The U.S. Fish and Wildlife Service announced in late March that Valle de Oro National Wildlife Refuge in Albuquerque and John Heinz at Tinicum National Wildlife Refuge in Philadelphia each will receive $1 million above base annual funding to engage urban communities and youth in conservation and outdoor recreation.

The two are the third and fourth national wildlife refuges to receive the funding boost in perpetuity. California’s San Diego Bay Refuge has received $1 million extra since 2014 to engage residents of the San Diego and Los Angeles areas, and Oregon’s Tualatin River Refuge has received the boost since last year to engage residents in the Portland- Vancouver area.

Valle de Oro Refuge – five miles from downtown Albuquerque – has been working extensively with partners to connect with families and youth through conservation, culture and community.

The refuge, established in 2012, “hasthe potential to become an essential ecological, educational and recreational resource for families and kids in the Albuquerque area and across the region. Our goal is to accelerate this process by giving the refuge’s outstanding staff additional resources to build and strengthen relationships with community partners and residents,” Service Director Dan Ashe said in a March 22 announcement.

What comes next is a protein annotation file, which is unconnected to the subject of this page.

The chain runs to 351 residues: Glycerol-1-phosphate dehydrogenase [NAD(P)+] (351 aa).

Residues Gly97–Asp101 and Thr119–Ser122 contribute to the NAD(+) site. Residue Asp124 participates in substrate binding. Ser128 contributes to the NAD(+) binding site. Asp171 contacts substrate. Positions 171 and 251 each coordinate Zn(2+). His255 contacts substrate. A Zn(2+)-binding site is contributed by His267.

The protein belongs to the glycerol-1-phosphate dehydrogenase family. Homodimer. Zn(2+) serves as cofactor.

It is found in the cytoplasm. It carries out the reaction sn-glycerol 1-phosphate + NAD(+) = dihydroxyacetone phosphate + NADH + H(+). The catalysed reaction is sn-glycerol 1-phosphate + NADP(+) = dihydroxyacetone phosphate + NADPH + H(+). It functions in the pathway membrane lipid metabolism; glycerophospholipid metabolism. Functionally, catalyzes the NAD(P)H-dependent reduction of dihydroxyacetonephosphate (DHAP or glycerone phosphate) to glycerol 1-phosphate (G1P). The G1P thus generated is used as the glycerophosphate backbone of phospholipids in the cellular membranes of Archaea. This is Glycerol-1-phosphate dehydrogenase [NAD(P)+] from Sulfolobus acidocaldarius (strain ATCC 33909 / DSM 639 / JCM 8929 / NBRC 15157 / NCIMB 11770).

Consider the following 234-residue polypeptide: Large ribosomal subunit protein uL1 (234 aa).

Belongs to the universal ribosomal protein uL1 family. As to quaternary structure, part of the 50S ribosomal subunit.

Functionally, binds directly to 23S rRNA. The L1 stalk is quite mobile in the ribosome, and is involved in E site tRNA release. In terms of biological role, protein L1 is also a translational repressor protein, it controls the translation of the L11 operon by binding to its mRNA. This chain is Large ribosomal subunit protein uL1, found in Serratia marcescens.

John Heinz at Tinicum Refuge – across Interstate 95 from Philadelphia International Airport – has been coordinating with Audubon Pennsylvania and community groups to close the gap between local communities and green spaces.

Recent successes include year-round youth employment programs, environmental education in public schools and restoration of community gardens. The $1 million boost is designed to enable the Service to continue engaging local residents at the refuge and nearby areas such as Cobbs Creek and Bartram’s Garden.

“If we want to ensure that conservation is relevant to future generations, we have to put more energy into reaching people where they live, which is becoming more and more in urban centers,” Ashe said in a March 31 announcement. “We can pay lip service to that reality, or we can start putting our money where our mouth is. That’s exactly what we are doing in Philadelphia, where we have a unique opportunity to connect residents of one of the largest metropolitan areas on the East Coast to natural areas like John Heinz National Wildlife Refuge.”

The Service recognizes that, with increased urbanization, youth may lose their connection to the natural world. In response, the Service created the Urban Wildlife Conservation Program
(http://, which helps national wildlife refuges create partnerships and reach out to urban communities.